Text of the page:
So You Wanna Be A Moto-Journalist – Editorial

Share this Article

To my knowledge Confucius never specifically referred to moto-journalism in his writings, but when the 6th century B.C. philosopher issued a proverb loosely interpreted today as “choose a job you love, and you will never have to work a day in your life,” what other occupation could the man be implying?

Okay, being a MotoGP star would be nice, but let’s stay within the realm of what’s realistically attainable by mortal motorcyclists. Receiving a paycheck for riding on and writing about the latest and greatest motorized two-wheelers motorcycle OEMs have to offer seems more of an El Doradoan fantasy rather than bona fide career choice.

I can hear the cogs grinding to life in the minds of gearheads everywhere.

Got skills, you say. Been to some track days or maybe even own some amateur racing experience. Teacher gave you a B+ on your last high school English paper. That’s part of the equation, but then there’s the whole reporting and editing thing. What do you call it … journalism? You have to go to college for that? What a four-year drag. Who needs training on the principles of objectivity, accuracy and fact checking? If the internet’s proven one thing it’s that everyone’s opinion is balanced, insightful, CORRECTLY PUNCTUATED and reads like poetic manna from Mark Twain’s and J.K. Rowling’s love child.

But if you’re willing to incur the collegiate debt attaining your degree demands, an entry-level moto-journalism position with the earning power to cover the interest on your loan payments awaits.

What you have to look forward to – following a short, three-year initiation period of bike washing, chain lubing and maintaining the tire pressure of the magazine’s motor pool – is being entrusted with a loaner bike of your own. Something along the lines of a TU250X or maybe a Rebel.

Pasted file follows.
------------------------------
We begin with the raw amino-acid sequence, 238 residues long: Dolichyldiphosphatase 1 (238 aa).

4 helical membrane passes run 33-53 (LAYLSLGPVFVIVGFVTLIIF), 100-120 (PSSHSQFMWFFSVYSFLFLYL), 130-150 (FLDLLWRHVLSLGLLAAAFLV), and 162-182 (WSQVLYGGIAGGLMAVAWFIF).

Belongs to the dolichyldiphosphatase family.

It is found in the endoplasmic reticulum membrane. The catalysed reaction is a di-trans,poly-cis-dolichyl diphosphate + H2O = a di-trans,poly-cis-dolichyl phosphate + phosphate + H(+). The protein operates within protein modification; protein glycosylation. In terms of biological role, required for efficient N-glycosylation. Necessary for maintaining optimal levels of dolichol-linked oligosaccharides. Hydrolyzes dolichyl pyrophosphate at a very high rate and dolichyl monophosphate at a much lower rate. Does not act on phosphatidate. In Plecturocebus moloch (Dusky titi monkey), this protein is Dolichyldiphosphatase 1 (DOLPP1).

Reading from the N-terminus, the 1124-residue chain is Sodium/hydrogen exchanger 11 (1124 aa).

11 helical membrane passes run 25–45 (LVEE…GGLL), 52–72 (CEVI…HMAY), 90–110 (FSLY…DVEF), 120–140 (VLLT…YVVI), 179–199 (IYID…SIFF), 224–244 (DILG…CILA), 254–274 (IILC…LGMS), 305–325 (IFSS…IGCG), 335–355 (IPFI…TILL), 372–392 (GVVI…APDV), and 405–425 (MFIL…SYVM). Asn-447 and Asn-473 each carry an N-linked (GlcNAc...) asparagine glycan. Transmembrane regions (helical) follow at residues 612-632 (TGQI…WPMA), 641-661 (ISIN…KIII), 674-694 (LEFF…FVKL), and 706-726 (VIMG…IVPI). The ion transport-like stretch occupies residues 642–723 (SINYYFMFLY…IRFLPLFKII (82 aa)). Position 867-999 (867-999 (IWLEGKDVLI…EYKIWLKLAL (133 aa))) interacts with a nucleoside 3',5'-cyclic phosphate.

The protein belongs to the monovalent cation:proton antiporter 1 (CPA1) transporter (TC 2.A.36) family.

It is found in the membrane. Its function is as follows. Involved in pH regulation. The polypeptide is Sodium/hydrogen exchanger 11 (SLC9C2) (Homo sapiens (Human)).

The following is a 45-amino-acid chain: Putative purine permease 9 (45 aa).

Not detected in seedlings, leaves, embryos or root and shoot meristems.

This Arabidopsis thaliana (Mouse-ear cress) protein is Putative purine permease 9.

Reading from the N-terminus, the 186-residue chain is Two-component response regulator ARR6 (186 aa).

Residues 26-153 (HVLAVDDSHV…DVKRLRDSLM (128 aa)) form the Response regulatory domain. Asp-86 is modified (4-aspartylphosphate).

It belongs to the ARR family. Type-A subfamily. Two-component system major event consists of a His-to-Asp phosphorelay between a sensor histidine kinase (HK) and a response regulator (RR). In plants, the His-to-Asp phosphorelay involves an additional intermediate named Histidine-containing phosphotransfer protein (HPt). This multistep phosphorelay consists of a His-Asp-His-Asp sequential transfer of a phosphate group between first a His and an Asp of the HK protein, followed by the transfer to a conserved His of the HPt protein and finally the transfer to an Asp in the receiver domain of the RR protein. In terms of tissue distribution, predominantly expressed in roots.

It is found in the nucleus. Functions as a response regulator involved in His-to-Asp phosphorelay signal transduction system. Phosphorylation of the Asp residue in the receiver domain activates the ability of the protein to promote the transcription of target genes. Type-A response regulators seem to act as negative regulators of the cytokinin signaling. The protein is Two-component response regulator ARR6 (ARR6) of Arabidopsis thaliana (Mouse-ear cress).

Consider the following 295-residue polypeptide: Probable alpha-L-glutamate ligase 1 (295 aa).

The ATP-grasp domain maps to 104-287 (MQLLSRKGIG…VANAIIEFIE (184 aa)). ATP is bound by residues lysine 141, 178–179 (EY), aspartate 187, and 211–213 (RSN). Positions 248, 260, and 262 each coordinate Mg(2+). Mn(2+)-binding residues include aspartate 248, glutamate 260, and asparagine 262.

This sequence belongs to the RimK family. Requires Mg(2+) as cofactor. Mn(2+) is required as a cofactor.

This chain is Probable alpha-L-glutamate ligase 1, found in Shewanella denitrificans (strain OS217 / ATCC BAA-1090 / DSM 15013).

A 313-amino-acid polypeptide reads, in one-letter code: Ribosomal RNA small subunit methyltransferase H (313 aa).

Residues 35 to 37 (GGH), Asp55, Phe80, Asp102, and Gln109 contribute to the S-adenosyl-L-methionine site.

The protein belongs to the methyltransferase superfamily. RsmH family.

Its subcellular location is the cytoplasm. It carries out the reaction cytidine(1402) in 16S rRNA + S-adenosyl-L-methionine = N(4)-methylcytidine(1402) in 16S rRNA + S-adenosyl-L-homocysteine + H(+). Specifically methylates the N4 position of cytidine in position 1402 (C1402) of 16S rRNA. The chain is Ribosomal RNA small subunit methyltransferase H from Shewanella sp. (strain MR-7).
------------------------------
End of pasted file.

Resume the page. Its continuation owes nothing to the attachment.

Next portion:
Soon thereafter you’ll be whisked off to your first press launch covering a rebadged Victory-Davidson model that differs from its stablemate by way of handlebars and paint and told to write a 10,000-word story about said bike and have it on your boss’ desk the next morning.

And rest assured your boss, the editor-in-chief of the publication for which you work, will be a grizzled old biker who fondly remembers typesetting and reminds you at every chance that he craps more motorcycle knowledge in a day than you’ll attain in a lifetime. “Whaddya mean you’re uncertain whether or not a ’62 Matchless G50 has roller-tipped rockers? Who the f*#k doesn’t know that?”

bth_CrazyTypingGuyThere’s also the untold joy of hours spent in front of a computer screen writing the next great bike review and vainly attempting to say in a previously unsaid way that the 1000cc sportbike you just rode is fast. “The new Kawizuki Ninjbusa is so fast it: accelerates with a force equal to that of Superman’s ejaculate … whooped the Millenium Falcon in the Kessel Run … is being used as the propulsion unit in SpaceX’s next rocket.”

The archstone of any illustrious moto-journalism career hinges on your ability to find and marry an intelligent woman (oxymoron alert: smart women don’t willingly marry moto-journalists, you gotta trick them). A career woman with a stable profession, a benevolent understanding of your moto-fascination and one who won’t mind wiping your ass when you crash and break both your arms – think nurse, rocket scientist or Disney executive.